ng>A keenly-contested points decision saw Jason Welborn retain the Midlands light middleweight title after a cracking main event at Wolverhampton Civic Hall.
Huge debate followed the call from referee Terry O’Connor that left him two points up at the final bell despite visiting the canvas, writes Craig Birch.
He was in real trouble come the fifth round as he sunk to the mat, Dudley’s Aston switch hitting to land a damaging right hook to the sternum.
Rowley Regis' Welborn left answering the count until very late but gamely battled on and saw the round out, despite slipping over in an ensuing exchange.
Aston had controlled proceedings until then at a break-neck pace which caught up with him in the later sessions and, indeed, he was out on his feet by the end.
Guts for glory had been the theme, as both men put it all on the line to produce the best all-Black Country bout for many a year.
Aston’s aloof southpaw stance bamboozled Welborn at the start, using the left hand to work the jab as he loaded up with the right.
There was real snap in his punches as he tagged him with stinging shots, but back came the reigning champion with a salvo in the third.
He finally trapped Aston and let his hands go, with the challenger using his head to suck it up and duck his way out of trouble.
Aston was back on top in the fourth as he picked two opportune moments to land right hooks to the rib cage, pressure which told come the next round.
Down went Welborn and he was glad to hear the ball to prepare for the sixth, where he was cut on the left eyebrow.
And that was where ‘Tank’ ran out of steam, particularly in the last couple of rounds where he clung on for dear life.
Even so, most people had him well ahead as the contest went to the cards, where Welborn maintained his grip on the belt with a 96-94 victory.
He said: “I really enjoyed that fight. I didn’t want to go out all guns blazing and he was nicking the jabs at the start. Maybe I gave him too much respect.
“He gave me a good fight, I was conditioned but that body shot completely took my breath away. I took the count and it woke me up.
“He was whaling away, thinking I was going, and it was about my experience from there. He burned himself out.
“When I started to grit my teeth, I got to him and I could tell that in the later rounds. I thought, in the last one, that the referee was going to stop him.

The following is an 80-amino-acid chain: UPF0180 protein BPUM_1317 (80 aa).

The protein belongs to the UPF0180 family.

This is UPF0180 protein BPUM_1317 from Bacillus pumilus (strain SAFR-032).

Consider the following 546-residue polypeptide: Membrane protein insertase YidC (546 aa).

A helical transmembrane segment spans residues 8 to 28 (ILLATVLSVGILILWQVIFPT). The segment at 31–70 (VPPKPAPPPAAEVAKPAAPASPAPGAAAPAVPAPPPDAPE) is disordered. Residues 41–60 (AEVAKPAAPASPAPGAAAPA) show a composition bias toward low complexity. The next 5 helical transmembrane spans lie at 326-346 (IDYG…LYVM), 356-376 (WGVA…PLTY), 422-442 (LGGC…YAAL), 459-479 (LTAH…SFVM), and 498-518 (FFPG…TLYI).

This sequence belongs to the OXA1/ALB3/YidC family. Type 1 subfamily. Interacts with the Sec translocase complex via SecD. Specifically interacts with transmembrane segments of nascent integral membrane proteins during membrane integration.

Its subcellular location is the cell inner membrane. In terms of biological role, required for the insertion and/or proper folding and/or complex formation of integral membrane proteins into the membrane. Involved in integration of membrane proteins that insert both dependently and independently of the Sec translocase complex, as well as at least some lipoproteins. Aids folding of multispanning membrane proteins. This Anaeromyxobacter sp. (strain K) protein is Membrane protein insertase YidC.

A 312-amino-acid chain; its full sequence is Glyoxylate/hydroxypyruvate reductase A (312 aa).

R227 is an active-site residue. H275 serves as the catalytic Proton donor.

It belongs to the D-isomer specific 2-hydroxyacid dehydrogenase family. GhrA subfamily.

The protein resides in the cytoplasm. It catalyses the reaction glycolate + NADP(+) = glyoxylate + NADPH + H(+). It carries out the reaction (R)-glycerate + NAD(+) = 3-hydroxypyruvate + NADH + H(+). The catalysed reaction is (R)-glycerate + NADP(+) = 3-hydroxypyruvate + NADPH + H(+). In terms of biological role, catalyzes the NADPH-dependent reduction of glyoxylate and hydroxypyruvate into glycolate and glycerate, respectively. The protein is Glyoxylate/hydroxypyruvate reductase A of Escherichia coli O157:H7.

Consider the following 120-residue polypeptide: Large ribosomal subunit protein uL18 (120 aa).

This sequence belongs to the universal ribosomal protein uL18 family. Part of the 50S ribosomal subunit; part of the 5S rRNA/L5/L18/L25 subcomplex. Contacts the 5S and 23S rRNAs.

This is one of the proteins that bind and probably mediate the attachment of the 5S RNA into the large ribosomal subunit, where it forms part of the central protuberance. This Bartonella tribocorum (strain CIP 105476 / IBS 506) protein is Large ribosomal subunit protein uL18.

“Ryan will come back from this. He’s 24 and I’m 29, so he’s still young and he’s a good fighter. Southpaws are horrible, I’m glad to see the back of them!”
A despondent Aston added: “I’m aggrieved, gutted, devastated, any word you can pick. I just thought I won that fight.
“I couldn’t believe it when they put his hand up. I boxed his head off, in my opinion, and I probably gave him two rounds. I tried to fight him late on when I should have boxed.
“I would love a rematch, I would relish getting that back on. I beat him hands down. I’d be shocked if he takes it, though.”
The main event was one of three entertaining area title tilts on the night, with Andrew Robinson and Bobby Jenkinson claiming super middle and feather crowns respectively.
The irresistable force met the immovable object as defences went out of the window , Redditch’s Robinson and co-challenger ‘Prince’ David Davis battering each other from the off.
Davis slipped well in the first three rounds but abandoned his game-plan and it later backfired, with both fighters absorbing a lorry load of punishment.
Neither head moved an inch with Robinson landing stinging right hands at will, as swelling developed over Davis’ right eye from his attacks.
The tough man from Ilkeston in Derbyshire eventually folded when he was decked by a right uppercut, although he gamely answered the count.
He was completely gone when Robinson resumed his attacks, Messer leaving it as late as possible before stepping in for the ninth round stoppage.
Lincoln’s Bobby Jenkinson came, saw and conquered with a dominating performance against Brummie Paul Holt, a replacement for Wolverhampton’s Des Bowater.
Holt was chasing the fight ever since he was dropped from a right hand to the head in the second and finished up, harshly, 98-92 behind on Mr Messer’s watch.
The knockdown was arguably a slip but Holt had to answer the count and went looking for the stoppage late on, with both contestants doing well to complete the distance.
They slugged away at each other on the inside, particularly in the last two rounds where skill and tactics were replaced by heart and determination.
Les Byfield, from Netherton in Dudley, redressed the balance of losing his pro debut by claiming a points success against wily centurion Matt Seawright over six twos.
The two clashed at welterweight, where Byfield overcame a poor start by going on the back-foot as he looked to counter punch.
It was far more comfortable a performance from there as he dominated the second half of the fight, awarded the bout 60-55 on points with Mr Messer.
It came at a cost, though, for Byfield. He was left with a split lip after a third round head clash, while Seawright was nicked by the left eyebrow in the fifth.
Byfield must serve 28-day bans from the British Boxing Board of Control, so he cannot box at Walsall Town Hall on July 4 as planned. Typically, it’s the last day of his suspension.
Rowley Regis’ Tyler Denny opened the show and performed well with a points shut-out win over Aaron Robinson at middleweight.
Denny ploughed forward throughout and tested Robinson’s endurance out with right hands, with blood shed in the third.
The doctor was called to the ring to inspect Robinson’s wound by his right eye, but he was permitted to continue and saw out the four rounds.
The card was completed by Welsh welterweight Mano Lee, borrowed from Frank Warren’s camp, with another 40-36 landslide over Stourbridge’s former Midlands champion Kevin McCauley.